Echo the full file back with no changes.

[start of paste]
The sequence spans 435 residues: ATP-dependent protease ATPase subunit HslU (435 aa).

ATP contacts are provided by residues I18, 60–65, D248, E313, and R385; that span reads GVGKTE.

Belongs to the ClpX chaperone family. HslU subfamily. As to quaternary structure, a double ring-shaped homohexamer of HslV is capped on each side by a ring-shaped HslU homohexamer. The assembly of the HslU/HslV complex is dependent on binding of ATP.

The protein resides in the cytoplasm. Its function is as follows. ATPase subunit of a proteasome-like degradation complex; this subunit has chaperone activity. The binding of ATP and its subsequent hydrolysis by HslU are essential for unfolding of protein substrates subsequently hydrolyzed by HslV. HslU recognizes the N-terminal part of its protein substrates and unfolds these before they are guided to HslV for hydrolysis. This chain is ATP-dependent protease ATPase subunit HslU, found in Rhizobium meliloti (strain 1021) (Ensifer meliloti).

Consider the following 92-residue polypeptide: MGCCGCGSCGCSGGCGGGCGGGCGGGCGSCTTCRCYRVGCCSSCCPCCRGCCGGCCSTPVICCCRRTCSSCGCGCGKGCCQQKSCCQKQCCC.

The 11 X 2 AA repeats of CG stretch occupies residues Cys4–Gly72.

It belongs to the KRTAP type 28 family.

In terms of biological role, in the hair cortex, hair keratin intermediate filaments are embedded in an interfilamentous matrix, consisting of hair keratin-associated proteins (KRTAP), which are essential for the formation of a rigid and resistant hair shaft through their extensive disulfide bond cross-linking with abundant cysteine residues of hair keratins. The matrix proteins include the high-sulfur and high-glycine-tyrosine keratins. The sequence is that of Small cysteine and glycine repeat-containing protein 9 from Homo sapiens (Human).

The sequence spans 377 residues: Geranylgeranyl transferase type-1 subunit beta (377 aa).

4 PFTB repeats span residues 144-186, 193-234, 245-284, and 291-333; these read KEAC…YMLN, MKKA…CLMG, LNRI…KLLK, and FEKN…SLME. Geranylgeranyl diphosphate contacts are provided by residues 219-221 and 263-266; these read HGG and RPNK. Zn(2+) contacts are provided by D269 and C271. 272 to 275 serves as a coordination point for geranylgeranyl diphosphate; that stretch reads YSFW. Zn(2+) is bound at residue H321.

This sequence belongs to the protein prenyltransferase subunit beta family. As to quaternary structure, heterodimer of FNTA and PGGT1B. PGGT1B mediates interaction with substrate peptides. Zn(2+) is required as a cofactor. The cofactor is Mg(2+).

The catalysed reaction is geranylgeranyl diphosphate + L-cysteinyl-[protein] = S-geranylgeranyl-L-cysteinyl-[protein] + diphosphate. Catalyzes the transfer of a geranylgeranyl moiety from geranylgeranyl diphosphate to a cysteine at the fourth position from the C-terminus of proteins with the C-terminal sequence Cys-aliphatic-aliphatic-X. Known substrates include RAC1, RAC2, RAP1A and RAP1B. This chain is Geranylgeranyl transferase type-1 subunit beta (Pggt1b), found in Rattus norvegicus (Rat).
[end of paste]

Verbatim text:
The sequence spans 435 residues: ATP-dependent protease ATPase subunit HslU (435 aa).

ATP contacts are provided by residues I18, 60–65, D248, E313, and R385; that span reads GVGKTE.

Belongs to the ClpX chaperone family. HslU subfamily. As to quaternary structure, a double ring-shaped homohexamer of HslV is capped on each side by a ring-shaped HslU homohexamer. The assembly of the HslU/HslV complex is dependent on binding of ATP.

The protein resides in the cytoplasm. Its function is as follows. ATPase subunit of a proteasome-like degradation complex; this subunit has chaperone activity. The binding of ATP and its subsequent hydrolysis by HslU are essential for unfolding of protein substrates subsequently hydrolyzed by HslV. HslU recognizes the N-terminal part of its protein substrates and unfolds these before they are guided to HslV for hydrolysis. This chain is ATP-dependent protease ATPase subunit HslU, found in Rhizobium meliloti (strain 1021) (Ensifer meliloti).

Consider the following 92-residue polypeptide: MGCCGCGSCGCSGGCGGGCGGGCGGGCGSCTTCRCYRVGCCSSCCPCCRGCCGGCCSTPVICCCRRTCSSCGCGCGKGCCQQKSCCQKQCCC.

The 11 X 2 AA repeats of CG stretch occupies residues Cys4–Gly72.

It belongs to the KRTAP type 28 family.

In terms of biological role, in the hair cortex, hair keratin intermediate filaments are embedded in an interfilamentous matrix, consisting of hair keratin-associated proteins (KRTAP), which are essential for the formation of a rigid and resistant hair shaft through their extensive disulfide bond cross-linking with abundant cysteine residues of hair keratins. The matrix proteins include the high-sulfur and high-glycine-tyrosine keratins. The sequence is that of Small cysteine and glycine repeat-containing protein 9 from Homo sapiens (Human).

The sequence spans 377 residues: Geranylgeranyl transferase type-1 subunit beta (377 aa).

4 PFTB repeats span residues 144-186, 193-234, 245-284, and 291-333; these read KEAC…YMLN, MKKA…CLMG, LNRI…KLLK, and FEKN…SLME. Geranylgeranyl diphosphate contacts are provided by residues 219-221 and 263-266; these read HGG and RPNK. Zn(2+) contacts are provided by D269 and C271. 272 to 275 serves as a coordination point for geranylgeranyl diphosphate; that stretch reads YSFW. Zn(2+) is bound at residue H321.

This sequence belongs to the protein prenyltransferase subunit beta family. As to quaternary structure, heterodimer of FNTA and PGGT1B. PGGT1B mediates interaction with substrate peptides. Zn(2+) is required as a cofactor. The cofactor is Mg(2+).

The catalysed reaction is geranylgeranyl diphosphate + L-cysteinyl-[protein] = S-geranylgeranyl-L-cysteinyl-[protein] + diphosphate. Catalyzes the transfer of a geranylgeranyl moiety from geranylgeranyl diphosphate to a cysteine at the fourth position from the C-terminus of proteins with the C-terminal sequence Cys-aliphatic-aliphatic-X. Known substrates include RAC1, RAC2, RAP1A and RAP1B. This chain is Geranylgeranyl transferase type-1 subunit beta (Pggt1b), found in Rattus norvegicus (Rat).